3 Reasons You Must Spay/Neuter Your Cat

25 May 2019
 Categories: , Blog


Unless you are a professional breeder, there is no reason not to spay/neuter your cat. Not only do unaltered cats contribute to the problem of unwanted animals, but unaltered cats face more problems throughout their shortened life.

Controlling Unwanted Animals

The easiest way to control the amount of unwanted animals that end up in shelters and may be euthanized is to spay/neuter. A single female cat can have three to four litters per year, with each litter ranging from three to five kittens, on average. Since cats reach sexual maturity quickly, within a matter of four to six months, by the time these new kittens start reproducing, the original female may have been pregnant two additional times. This means the number of cats and kittens rises exponentially. Many people also assist with trap-neuter-release (TNR) programs, where colonies of outdoor cats are spayed/neutered and maintained to prevent increases in the colony's size.

Prevent Undesirable Behavior

Both male and female cats display unappealing behavior when they are unaltered. Instead of having the cat spayed/neutered, some people just abandon them. Males that have reached reproductive age without being neutered are more likely to spray and mark their territory, which includes the inside of your home and your possessions. Female cats are more affectionate than usual when they are in heat, and there may be blood coming from their vagina. They can also spray like males to mark objects. Both male and female cats are noisy during mating season, which can be especially obnoxious at night. Male cats are more likely to fight with other neighborhood cats, which can lead to significant injuries, such as deep scratches, bites, missing eyes, and torn ears. All of these injuries are likely to become infected without prompt medical attention.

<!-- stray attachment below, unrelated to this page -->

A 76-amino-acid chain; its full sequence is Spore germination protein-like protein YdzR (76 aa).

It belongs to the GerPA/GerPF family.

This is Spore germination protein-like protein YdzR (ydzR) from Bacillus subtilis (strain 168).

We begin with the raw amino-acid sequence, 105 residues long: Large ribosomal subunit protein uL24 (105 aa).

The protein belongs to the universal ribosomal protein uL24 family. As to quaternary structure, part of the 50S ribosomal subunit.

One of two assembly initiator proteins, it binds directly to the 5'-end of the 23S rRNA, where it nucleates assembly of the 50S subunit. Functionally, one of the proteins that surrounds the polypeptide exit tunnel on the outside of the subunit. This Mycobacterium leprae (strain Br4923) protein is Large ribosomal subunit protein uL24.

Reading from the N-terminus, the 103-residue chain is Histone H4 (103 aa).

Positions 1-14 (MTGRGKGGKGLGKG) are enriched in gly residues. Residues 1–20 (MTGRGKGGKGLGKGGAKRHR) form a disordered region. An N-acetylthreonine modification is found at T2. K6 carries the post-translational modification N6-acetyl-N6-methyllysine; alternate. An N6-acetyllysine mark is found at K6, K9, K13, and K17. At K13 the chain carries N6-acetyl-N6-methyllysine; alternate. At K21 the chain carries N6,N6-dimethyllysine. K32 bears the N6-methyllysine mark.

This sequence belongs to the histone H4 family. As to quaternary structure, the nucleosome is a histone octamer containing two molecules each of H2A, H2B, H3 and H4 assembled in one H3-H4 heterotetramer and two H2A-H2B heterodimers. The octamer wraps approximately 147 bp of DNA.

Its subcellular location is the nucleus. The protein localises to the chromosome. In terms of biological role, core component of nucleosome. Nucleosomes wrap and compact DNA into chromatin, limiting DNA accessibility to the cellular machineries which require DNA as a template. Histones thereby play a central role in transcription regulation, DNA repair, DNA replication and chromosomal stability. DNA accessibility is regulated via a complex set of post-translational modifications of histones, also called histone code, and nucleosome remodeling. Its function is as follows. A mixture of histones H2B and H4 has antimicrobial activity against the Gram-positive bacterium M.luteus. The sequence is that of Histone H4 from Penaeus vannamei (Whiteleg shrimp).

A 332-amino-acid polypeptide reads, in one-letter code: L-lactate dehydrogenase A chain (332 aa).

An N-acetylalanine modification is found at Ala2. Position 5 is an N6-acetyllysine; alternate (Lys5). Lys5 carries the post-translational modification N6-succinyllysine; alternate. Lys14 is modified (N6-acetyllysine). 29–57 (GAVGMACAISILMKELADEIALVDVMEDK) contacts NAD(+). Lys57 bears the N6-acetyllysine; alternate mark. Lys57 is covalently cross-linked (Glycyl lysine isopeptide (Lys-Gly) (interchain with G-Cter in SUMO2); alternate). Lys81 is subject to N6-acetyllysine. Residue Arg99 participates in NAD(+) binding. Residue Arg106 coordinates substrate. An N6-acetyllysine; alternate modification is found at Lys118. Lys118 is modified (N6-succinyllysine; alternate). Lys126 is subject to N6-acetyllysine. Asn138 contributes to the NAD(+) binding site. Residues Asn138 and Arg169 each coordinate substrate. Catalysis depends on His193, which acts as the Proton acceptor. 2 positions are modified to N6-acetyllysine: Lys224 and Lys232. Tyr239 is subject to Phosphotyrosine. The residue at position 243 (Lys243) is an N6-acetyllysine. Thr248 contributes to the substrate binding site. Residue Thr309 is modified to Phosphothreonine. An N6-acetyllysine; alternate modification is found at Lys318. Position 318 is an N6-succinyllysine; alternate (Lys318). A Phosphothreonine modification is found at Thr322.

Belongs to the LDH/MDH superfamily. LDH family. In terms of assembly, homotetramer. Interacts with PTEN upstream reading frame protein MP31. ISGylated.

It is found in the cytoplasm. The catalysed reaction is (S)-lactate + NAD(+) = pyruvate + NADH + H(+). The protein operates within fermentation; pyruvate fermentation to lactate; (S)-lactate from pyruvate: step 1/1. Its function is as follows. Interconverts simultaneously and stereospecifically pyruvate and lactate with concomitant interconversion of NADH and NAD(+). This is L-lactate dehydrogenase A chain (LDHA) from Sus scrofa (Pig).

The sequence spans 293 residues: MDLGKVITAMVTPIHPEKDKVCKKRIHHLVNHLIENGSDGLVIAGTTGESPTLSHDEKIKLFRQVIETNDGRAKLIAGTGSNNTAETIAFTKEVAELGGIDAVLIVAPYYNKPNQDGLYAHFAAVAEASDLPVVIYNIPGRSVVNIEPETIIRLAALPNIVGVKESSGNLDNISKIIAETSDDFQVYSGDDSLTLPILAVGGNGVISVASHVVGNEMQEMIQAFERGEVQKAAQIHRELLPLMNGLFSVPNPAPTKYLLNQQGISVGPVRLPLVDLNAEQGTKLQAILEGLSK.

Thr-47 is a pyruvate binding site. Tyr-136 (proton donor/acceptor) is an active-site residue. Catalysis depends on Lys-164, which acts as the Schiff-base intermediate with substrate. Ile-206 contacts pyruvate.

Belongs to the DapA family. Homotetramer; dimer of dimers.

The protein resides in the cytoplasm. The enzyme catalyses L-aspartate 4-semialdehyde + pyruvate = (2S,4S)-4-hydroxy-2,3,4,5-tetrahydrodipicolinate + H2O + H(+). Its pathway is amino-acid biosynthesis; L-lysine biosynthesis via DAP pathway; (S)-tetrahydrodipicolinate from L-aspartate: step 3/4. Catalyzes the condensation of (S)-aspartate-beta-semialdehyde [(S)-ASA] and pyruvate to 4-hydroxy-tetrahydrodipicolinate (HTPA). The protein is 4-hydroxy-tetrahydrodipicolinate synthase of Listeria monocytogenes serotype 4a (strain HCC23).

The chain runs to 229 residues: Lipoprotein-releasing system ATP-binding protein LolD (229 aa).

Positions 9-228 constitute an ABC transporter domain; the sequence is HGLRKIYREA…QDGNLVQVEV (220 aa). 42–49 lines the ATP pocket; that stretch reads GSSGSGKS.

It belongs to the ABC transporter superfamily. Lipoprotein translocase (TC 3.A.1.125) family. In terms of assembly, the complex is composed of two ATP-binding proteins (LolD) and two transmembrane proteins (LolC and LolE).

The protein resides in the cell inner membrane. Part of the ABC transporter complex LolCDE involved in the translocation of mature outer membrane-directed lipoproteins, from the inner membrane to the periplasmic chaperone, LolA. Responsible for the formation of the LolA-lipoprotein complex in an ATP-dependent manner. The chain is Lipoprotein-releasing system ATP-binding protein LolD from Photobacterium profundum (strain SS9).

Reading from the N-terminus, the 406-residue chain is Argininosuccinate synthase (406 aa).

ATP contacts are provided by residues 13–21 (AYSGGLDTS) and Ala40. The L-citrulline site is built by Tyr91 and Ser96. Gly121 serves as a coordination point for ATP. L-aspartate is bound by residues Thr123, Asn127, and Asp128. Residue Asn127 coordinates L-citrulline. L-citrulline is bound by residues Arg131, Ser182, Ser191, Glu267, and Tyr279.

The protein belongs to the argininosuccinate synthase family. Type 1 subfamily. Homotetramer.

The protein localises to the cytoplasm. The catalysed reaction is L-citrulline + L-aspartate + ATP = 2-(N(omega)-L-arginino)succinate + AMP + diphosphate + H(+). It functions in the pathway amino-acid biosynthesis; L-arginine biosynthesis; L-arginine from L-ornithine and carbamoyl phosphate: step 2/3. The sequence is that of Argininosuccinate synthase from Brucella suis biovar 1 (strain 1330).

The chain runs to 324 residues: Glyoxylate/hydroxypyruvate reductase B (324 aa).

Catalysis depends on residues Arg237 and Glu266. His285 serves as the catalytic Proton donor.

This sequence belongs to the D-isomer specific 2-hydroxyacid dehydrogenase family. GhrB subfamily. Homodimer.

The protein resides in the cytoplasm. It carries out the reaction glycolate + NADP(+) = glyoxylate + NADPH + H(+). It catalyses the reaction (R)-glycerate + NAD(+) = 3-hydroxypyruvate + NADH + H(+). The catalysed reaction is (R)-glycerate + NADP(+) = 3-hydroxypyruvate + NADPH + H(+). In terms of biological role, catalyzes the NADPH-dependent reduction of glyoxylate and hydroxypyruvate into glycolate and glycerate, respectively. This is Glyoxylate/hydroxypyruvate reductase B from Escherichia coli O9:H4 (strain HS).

Increased Disease And Injury Risk

The increased disease risk seen in unaltered cats comes from different factors. Since unaltered cats take every opportunity to leave home and mate, they will likely come into contact with diseases from other cats. This can include chronic diseases like feline immunodeficiency virus (FIV) or rabies, which is quickly fatal. Cats roaming outdoors and fighting with other cats may contract parasites that leave them balding. Much like humans, if you have reproductive organs, there is always the risk of developing reproductive cancers. Since unaltered cats will roam, this places them at significant risk for injuries from wild or unfriendly animals, cruel humans, and automobiles. Sadly, it is common for cats to be hit by cars, especially in residential communities.

The easiest way to reduce your cat's risk of controllable diseases and help them live a long, healthy life is to have them spayed/neutered. In addition to protecting their health, you are doing your part to reduce the number of unwanted animals.

For more information about spaying and neutering, reach out to a clinic such as Animal House Veterinary Hospital.